The conclusions are unanimous: A sedentary lifestyle is the newest plague of our time and is commonly being labeled as “Sitting is the new smoking”.
“Sitting is more dangerous than smoking, kills more people than HIV, and is more treacherous than parachuting.” The Centers for Disease Control reports that 75 cents of every health care dollar are being spent on chronic conditions linked to sedentary behavior like obesity, diabetes, and heart disease. These are some of the startling conclusions that have been coming out of research regarding how sedentary lifestyle is affecting Americans.
We see two seemingly conflicting trends in today’s society that show significant promise for reversing this trend. The first is an ever increasing use—dare I say dependence—on technology. This may seem like a negative trend in this issue, but fighting the inevitable may not be the most effective of methods to combat its effects.
The “Information Age”
The number of hardware options (i.e smart watches) and software (i.e. apps) to track health markers like food intake, heart rate variability, sleep cycles, and daily movement are exploding. The second is a trend towards the utilization of natural methods for improving health. The last decade has shown a sharp increase in the use of herbs, vitamins, functional movement, yoga, chiropractic care, acupuncture, and the like for resolving common health conditions.
Companies are now stepping up to serve this population, streamlining the search for effective, actionable information to take back control of one’s health with their services or products. Online courses, webinars, curated content like www.100yearlifestyle.com, assist in navigating the mountains of information produced by the “Information Age”.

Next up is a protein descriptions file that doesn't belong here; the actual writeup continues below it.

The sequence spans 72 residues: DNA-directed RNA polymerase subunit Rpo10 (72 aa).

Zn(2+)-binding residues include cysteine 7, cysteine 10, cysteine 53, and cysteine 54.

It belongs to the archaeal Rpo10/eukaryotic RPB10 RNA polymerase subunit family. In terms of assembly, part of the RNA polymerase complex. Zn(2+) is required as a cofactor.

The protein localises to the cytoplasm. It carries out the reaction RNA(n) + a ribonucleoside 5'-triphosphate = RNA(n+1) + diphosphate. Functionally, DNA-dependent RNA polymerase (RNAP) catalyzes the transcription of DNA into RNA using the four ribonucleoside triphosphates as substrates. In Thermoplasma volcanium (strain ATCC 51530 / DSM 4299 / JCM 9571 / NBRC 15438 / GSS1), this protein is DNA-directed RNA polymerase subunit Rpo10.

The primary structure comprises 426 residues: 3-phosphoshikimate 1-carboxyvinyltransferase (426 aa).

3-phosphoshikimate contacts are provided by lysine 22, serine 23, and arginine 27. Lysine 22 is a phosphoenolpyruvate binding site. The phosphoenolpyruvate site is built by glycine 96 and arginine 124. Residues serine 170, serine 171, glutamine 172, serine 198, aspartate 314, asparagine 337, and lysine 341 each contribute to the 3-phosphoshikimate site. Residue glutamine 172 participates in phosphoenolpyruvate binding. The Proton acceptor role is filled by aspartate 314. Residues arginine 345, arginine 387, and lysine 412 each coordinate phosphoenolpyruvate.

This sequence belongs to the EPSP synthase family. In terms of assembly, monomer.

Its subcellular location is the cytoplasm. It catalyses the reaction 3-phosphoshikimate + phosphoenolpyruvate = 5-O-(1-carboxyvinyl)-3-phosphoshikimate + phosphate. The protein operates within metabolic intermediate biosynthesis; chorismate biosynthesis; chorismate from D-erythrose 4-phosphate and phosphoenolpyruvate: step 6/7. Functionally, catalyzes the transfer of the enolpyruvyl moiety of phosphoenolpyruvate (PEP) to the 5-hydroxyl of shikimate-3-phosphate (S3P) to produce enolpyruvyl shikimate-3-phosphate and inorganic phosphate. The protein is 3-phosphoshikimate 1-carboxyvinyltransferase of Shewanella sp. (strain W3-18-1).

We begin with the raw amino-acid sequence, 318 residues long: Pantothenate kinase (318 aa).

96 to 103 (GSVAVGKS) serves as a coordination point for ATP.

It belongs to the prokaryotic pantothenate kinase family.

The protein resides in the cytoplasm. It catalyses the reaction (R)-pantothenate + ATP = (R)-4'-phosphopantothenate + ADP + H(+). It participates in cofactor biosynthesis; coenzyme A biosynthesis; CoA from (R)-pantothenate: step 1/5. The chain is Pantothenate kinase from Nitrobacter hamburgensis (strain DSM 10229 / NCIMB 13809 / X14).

- Counter the collapse: Our connective tissue becomes what we do most. Move little? It will allow you to move little. Slouch at the desk all day? Standing up straight becomes a struggle. Try this: Standing 6 inches from a wall clear of obstructions, reach up as high as you can and contact the wall with your hands. Step back with one leg and let your chest fall down and in toward the wall, while looking upward. Hold for 10 seconds to 2 minutes. Find your sweet spot that feels great.
- Light up your brain: Complex coordinated movements of our large proximal joints (hips and shoulders) are extremely stimulating to our cerebral cortex. Stimulation to this brain region results in better concentration, creativity, and decision making. Try this on for size: Stand, facing a sturdy chair or desk, steadying yourself with your hands. Shift your weight to your left foot. Flex your right hip and knee to 90°. Now, trace a lateral figure 8 or an infinity symbol, leading with your right knee moving leftward and trailing with your foot. Perform for 15 seconds, trying to keep your pelvis facing as forward as you can throughout the movement. Repeat with the opposite side.
- Fire up the metabolic machinery: A sedentary lifestyle effects every cell in the body by making them less efficient at performing their cellular duties. Fatigue, weight gain, skin problems; impaired detoxification, poor concentration, chronic pain… any of these sound familiar? Move more! Take a lap around the building, hit a few flights of stairs, do 10 squats, or do 10 push-ups against your desk. Do enough to pump the heart rate up to get you breathing a bit harder.
With any of these recommendations, doing them regularly is key. Combating the average 14 hours that Americans sit per day takes more than a single bout of exercise. It takes frequency and regularity. It requires a different lifestyle. So, every 40–50 minutes take a self-love break and turn the trend in your favor. Sitting may be the new smoking, but active is the new awesome.
Contributed by Dr. Dan Cooper, DC; originally published on the100yearlifestyle.com